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Ulcerative Esophagitis And Ulcerative Colitis

Kermit B. Knudsen; Marshall Sparberg
JAMA. 1967;201(2):140. doi:10.1001/jama.1967.03130020086028.
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To the Editor:—  Ulcerative colitis is a systemic disease, frequently involving the skin, eyes, joints, and liver, without affecting other areas of the gastrointestinal tract. A most unusual example of ulcerative colitis associated with ulcerative esophagitis and chronic hepatitis was encountered recently.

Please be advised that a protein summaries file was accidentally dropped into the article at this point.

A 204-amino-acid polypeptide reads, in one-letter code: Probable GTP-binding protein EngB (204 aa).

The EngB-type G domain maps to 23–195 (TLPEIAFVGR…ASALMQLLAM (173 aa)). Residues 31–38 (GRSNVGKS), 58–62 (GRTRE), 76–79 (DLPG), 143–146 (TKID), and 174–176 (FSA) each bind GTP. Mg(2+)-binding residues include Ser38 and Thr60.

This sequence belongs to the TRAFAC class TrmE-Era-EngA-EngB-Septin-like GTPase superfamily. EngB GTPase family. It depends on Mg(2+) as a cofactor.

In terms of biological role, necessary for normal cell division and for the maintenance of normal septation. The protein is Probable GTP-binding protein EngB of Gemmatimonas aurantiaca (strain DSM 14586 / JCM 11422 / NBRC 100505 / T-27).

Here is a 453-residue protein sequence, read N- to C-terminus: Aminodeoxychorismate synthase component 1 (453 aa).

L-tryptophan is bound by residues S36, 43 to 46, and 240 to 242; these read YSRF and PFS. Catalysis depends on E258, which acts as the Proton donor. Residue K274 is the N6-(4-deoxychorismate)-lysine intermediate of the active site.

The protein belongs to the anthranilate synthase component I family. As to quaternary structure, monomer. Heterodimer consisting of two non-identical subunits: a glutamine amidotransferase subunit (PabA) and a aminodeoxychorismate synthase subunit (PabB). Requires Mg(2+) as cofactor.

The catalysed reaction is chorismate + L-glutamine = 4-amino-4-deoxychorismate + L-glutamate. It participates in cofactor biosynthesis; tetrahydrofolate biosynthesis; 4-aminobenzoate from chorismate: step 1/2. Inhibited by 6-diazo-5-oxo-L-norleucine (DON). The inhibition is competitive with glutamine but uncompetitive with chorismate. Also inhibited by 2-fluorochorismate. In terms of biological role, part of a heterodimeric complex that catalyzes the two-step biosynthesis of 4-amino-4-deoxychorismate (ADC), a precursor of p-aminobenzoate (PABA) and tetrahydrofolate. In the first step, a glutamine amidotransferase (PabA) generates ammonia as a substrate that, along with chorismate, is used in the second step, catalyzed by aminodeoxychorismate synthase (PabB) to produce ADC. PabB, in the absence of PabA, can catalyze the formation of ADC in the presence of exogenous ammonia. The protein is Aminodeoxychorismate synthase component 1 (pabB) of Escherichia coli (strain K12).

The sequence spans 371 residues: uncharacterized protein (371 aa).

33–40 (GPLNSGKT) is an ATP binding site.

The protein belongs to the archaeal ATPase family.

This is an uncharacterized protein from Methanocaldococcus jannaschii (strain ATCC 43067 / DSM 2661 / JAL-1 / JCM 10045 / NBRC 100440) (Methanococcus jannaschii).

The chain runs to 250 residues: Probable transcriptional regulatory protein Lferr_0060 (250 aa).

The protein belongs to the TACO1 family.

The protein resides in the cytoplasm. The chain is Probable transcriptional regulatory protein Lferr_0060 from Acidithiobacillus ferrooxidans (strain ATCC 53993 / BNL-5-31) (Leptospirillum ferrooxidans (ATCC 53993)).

Report of a Case:—  A generalized maculopapular eruption, lymphadenopathy, and splenomegaly developed in a 15-year-old white boy in December 1962; intermittent fever, malaise, and watery diarrhea followed. In January 1964, marked hepatomegaly and cervical and axillary lymphadenopathy were found. The total bilirubin was 5 mg/100 ml, alkaline phosphatase, 22 Bodansky units, and total serum protein, 10.5 gm/100 ml, with a diffusely increased γ-globulin on protein electrophoresis, ranging from 4.5 to 5.1 gm/100 ml (normal 0.6-1.5 gm/ 100 ml). Ultracentrifugation revealed that the γ-globulin was primarily 7S with a normal amount of macroglobulin. The serum glutamic oxaloacetic transaminase level ranged from 400 to 1,000 units. The latex agglutination test


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